A particularly important system in which Eph ephrin signalin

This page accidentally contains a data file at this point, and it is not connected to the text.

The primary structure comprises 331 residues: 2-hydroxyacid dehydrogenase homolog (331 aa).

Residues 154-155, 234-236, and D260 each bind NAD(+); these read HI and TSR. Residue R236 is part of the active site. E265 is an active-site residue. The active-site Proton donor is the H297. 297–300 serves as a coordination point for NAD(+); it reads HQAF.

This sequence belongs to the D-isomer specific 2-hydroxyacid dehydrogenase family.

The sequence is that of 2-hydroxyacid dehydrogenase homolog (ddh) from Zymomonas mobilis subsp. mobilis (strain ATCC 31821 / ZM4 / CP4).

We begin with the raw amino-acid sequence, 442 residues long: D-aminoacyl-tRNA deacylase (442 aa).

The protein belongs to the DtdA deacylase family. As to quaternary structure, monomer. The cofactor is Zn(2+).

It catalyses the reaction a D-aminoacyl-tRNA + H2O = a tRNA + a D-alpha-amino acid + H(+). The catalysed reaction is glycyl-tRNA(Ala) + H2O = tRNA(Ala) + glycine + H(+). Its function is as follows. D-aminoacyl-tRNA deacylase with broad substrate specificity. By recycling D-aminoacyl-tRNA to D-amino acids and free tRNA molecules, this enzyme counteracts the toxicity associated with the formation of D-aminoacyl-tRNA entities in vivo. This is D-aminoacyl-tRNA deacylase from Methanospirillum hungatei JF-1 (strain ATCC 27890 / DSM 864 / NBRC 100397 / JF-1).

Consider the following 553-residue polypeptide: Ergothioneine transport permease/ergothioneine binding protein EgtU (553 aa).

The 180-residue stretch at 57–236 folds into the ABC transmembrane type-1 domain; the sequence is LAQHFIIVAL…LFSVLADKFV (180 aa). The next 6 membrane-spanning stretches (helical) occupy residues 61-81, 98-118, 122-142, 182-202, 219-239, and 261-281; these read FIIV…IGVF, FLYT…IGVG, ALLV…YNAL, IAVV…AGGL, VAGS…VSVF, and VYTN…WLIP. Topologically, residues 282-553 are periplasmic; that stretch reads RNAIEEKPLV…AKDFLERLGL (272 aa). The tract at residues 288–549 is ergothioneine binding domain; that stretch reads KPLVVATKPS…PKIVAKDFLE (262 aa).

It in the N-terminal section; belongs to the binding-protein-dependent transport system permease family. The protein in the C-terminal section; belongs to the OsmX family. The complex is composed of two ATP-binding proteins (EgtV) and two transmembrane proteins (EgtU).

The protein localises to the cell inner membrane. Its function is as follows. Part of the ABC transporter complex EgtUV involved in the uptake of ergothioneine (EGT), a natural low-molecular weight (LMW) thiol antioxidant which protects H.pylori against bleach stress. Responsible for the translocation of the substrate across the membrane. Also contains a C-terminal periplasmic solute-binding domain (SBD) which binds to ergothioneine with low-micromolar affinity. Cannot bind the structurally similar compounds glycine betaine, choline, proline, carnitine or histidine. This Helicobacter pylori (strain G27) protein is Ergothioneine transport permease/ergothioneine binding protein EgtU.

A particularly important system in which Eph-ephrin signaling has been widely studied is neural development, in which downstream signal transduction controls neural stem cell (NSC) proliferation, migration, and survival both during early development and in adulthood (19, 20, 21). Furthermore, Eph-ephrin signaling was recently demonstrated to regulate hippocampal neurogenesis in the adult brain, where ephrin-B2 expressed by astrocytes in the NSC pp3 australia induces the neuronal differentiation of NSCs via EphB4 signaling (22, 23). The process of NSC-mediated adult neurogenesis plays important roles in learning, memory, and neurological disease (24, 25, 26, 27, 28). Structural experiments have confirmed that ephrin-B2 binds EphB4 receptors to form heterodimers (29), and a recent study has shown increased downstream activity in NSCs with increasingly multivalent ephrin-B2 ligands (23). Thus, biophysical mechanisms of receptor activation likely play a vital role in this therapeutically relevant system. Motivated by the work on the spatiomechanical sensitivity of the EphA2 receptor and the regulatory role of the EphB4 receptor in NSC signaling, we hypothesized that NSC differentiation may be sensitive to spatial manipulation of EphB4-ephrin-B2 physical organization and clustering. Previous studies have induced EphB4 signaling by artificially preclustering ephrin-B2 in solution to generate multimeric receptor-ligand complexes (22, 23). However, these methods do not recapitulate the physical interactions between membrane-bound receptors and ligands. We therefore turned to supported lipid bilayers (SLBs), a system well suited for studying cell-cell contact-dependent signaling (15, 17, 30, 31, 32, 33). Here, we develop a hybrid system to reconstitute the juxtacrine signaling geometry between NSCs and astrocytes by depositing EphB4 receptor-expressing NSCs onto SLBs displaying laterally mobile, monomeric ephrin-B2 ligands. This system provides a physiologically and spatially relevant microenvironment for studying EphB4-ephrin-B2 signaling. It also allows us to precisely control not only the chemical composition of the ligands and membranes but also the physical geometry of receptor-ligand complexes using the technique of spatial mutation (34). Spatial mutation involves the physical control of the spatial patterning of proteins on a lipid bilayer achieved by nanofabricating metal structures on the underlying glass substrates (35, 36). The resulting features guide the movement of supported membrane molecules as well as any engaged cognate receptors on the live cell, thereby controlling the cluster size and number of receptor-ligand complexes that can form (32, 37, 38). Any cellular microenvironmental perturbation, including the spatial mutation, that alters the movement of cell-surface molecules intrinsically imposes mechanical forces onto the cell. Cellular responses to such perturbations are thus spatiomechanically regulated. This, however, does not imply that the receptor system involved directly senses mechanical force. Using this reconstituted juxtacrine signaling platform, we observe EphB4-ephrin-B2 co-clustering and demonstrate membrane-bound monomeric ephrin-B2 activation of EphB4 signaling and downstream neuronal differentiation. Furthermore, by employing spatial mutation, we discover that EphB4 signaling and NSC differentiation are spatially and potentially mechanically modulated. Restricting the motion of supported membrane ephrin-B2 within arrays of small (∼1 μm) grid-patterned corrals was sufficient to abrogate its effects on NSC differentiation, even though similar levels of ephrin-B2 were available to the cell. This result is similar to the spatiomechanical regulation observed in the EphA2-ephrin-A1 system (17, 18), suggesting that such effects may be general to other Eph-ephrin interactions within the family. This work suggests that physical aspects of the NSC niche may impact differentiation and further indicates that this may be significant in the context of regenerative medicine.